Agro-Synergic viticulture: principles and practical implementation

Agro-Synergic viticulture: principles and practical implementation

3. Preparing the soil for planting

Grapevines are perennial plants that we seek to maintain as long as their production capacity permits. Once they drop below a certain production level, there is no longer any economic reason to keep plots that are too old. However, in practice this is what we have been doing for many years, which explains why the average age of our grapevines is over forty years (with extremes varying from 1 to 80 years). But these particularly old vines produce unparalleled grapes which are essential because of their contribution to the wine’s profile and quality, which far exceeds what would be expected given the size of their yields. Yet an exhausted vineyard is nonetheless doomed to one day be torn out and replanted. Although our single-crop agriculture prevents us from practising regular crop rotations, at this time, our Agro-Synergic principles require us to conduct deep and extended soil inversion and to delay replanting by 3 to 5 years. 

This does not mean leaving plots to lie fallow, but rather regenerating certain soil functions which have been exhausted by single-crop farming in the past by implementing radically different crop sequences. This practice has several objectives: 

  • Restore sufficiently high levels of organic matter in the surface layer of the soil by increasing the accumulation of nitrogen (growing leguminous plants such as hairy vetch, red clover, sainfoin, associated with grains such as oats, barley and wheat) to restore more complex and dynamic microbiota, eliminate any virus-transmitting nematodes by planting these same crops in association with white and yellow mustard, which contain nematicidal properties;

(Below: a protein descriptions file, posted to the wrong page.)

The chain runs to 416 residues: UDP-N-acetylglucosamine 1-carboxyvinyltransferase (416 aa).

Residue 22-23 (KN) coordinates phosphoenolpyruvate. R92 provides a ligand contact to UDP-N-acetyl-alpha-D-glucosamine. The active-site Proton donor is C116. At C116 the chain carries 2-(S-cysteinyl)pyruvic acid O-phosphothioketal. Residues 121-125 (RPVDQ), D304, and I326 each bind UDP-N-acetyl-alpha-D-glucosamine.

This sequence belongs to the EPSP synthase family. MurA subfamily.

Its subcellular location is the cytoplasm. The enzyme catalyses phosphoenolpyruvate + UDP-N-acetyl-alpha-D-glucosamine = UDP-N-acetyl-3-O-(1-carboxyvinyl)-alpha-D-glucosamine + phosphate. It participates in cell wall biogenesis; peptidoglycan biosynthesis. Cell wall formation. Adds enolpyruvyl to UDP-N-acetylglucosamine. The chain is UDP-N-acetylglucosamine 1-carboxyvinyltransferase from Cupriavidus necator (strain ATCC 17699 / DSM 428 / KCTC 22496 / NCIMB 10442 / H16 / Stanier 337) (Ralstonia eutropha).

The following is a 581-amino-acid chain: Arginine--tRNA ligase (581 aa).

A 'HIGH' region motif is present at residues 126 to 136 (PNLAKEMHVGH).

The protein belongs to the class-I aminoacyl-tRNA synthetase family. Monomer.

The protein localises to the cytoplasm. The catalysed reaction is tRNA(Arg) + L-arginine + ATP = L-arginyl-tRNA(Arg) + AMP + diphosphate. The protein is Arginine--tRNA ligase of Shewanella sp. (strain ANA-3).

• Extensively restructure soil porosity without deep mechanical tillage by cultivating plants with pivoting root systems that are more or less dense and deep.

  The root systems of cover crops planted

If necessary, we also believe we can use these methods to eliminate excess copper that has accumulated in the soil over more than a century by planting naturally bio-accumulative species (Grevillea exul) which will then be harvested and exported (phytoremediation).

We take advantage of this opportunity to correct the topography of the plots, which are generally bell-shaped to facilitate natural drainage on the surface. If any soil changes are required, the surface layers are isolated temporarily before being returned to their original locations. Deep soil layers are never brought to the surface in order to protect the original characteristics of our terroirs. 

We then systematically use modern techniques to install an underground drainage system that eliminates temporary excess water in late winter and in the spring in clay and silty clay soils in order to prevent the grapevines from experiencing root stagnation in the surface layers. This way, when the roots resume their deep exploratory growth in the spring, they are much more likely to explore all the soil’s resources and be more resistant to water stress during the summer by drawing the water they need from the layer of clay molasse which lies beneath our terroirs. We often find ancient drainage systems in the form of clay pipes in the region, which are now replaced by more efficient and durable materials. This is an expensive investment, but it is intended for the very long term.

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